PANIC ATTACKS AND PANIC DISORDER
Panic – that feeling you get as your game crashes before you’ve saved. A panic attack is a severe feeling of anxiety which can happen suddenly and without warning, and for no apparent reason. At least 1 in 10 people have had a panic attack – so you are not alone!
SYMPTOMS CAN INCLUDE
- A ‘thumping heart’ (palpitations).
- Sweating and trembling.
- Dry mouth.
- Hot flushes or chills.
- Feeling short of breath, sometimes with choking sensations.
- Chest pains.
- Feeling sick (nauseated), dizzy, or faint.
- Fear of dying or going crazy.
- Numbness or pins and needles.
- Feelings of unreality, or being detached from yourself.
Imagine how Link feels when he’s facing Ganon – this ‘fight or flight’ feeling is exactly what you experience in a panic attack. You also tend to over-breathe (hyperventilate), which can make the symptoms you are experiencing worse.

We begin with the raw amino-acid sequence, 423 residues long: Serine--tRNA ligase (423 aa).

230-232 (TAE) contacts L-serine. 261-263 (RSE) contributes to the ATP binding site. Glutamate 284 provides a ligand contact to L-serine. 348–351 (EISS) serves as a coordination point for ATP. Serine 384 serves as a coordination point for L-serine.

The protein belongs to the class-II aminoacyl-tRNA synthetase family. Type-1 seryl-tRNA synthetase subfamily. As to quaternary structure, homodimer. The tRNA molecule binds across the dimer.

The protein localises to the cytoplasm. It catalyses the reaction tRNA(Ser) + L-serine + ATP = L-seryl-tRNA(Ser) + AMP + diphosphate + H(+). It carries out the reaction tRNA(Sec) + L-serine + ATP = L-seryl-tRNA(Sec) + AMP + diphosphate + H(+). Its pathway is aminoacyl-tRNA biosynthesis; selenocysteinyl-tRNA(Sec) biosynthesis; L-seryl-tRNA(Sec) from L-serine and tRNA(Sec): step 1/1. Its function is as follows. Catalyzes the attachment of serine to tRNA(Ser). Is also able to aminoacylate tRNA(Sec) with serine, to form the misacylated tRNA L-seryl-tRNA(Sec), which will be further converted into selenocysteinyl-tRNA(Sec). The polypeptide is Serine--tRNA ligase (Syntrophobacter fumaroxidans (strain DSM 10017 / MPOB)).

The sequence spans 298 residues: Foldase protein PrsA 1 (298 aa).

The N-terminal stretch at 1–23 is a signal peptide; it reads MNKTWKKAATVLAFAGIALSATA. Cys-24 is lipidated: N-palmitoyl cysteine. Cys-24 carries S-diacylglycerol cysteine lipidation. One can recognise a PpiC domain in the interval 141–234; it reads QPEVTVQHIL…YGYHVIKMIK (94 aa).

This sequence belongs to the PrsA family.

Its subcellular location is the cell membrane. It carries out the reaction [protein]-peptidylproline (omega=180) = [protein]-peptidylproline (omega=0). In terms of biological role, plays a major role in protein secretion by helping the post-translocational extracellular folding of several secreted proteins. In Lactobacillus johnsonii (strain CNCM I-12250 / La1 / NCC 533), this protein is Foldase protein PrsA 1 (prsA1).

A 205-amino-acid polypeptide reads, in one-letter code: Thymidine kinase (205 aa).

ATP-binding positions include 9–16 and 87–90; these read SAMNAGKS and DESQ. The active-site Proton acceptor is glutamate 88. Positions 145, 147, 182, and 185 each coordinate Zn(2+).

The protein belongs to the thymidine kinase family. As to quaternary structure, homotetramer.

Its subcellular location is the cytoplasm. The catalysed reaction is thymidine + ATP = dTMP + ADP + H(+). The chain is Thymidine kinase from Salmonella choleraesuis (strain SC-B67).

A panic attack usually lasts 5-10 minutes; however, sometimes panic attacks come in waves for up to two hours – this may be particularly frightening but remember that panic attacks are not life threatening.
You may experience repeated panic attacks, which is called a panic disorder.
In panic disorder, there may be an initial event that triggers a panic attack, but then the attacks after that can occur randomly. This may cause additional anxiety about having further attacks.
HOW TO DEAL WITH A PANIC ATTACK
The first thing to do is focus on your breathing, taking deep, slow breaths. Concentrating on taking slow breaths can distract your mind and make you feel more relaxed. Learning meditation techniques, particularly around breathing, can also help.
Some people find that tummy (abdominal) breathing can be helpful. Try putting one hand on your chest and the other on your tummy. You should aim to breathe deeply by moving your tummy, with your chest moving very little. This can help relax your mind and body.
Treatment can help if you have repeated attacks. The main aim of treatment is to reduce the number and severity of panic attacks. Treatment may include Cognitive Behavioural Therapy (CBT) and medications.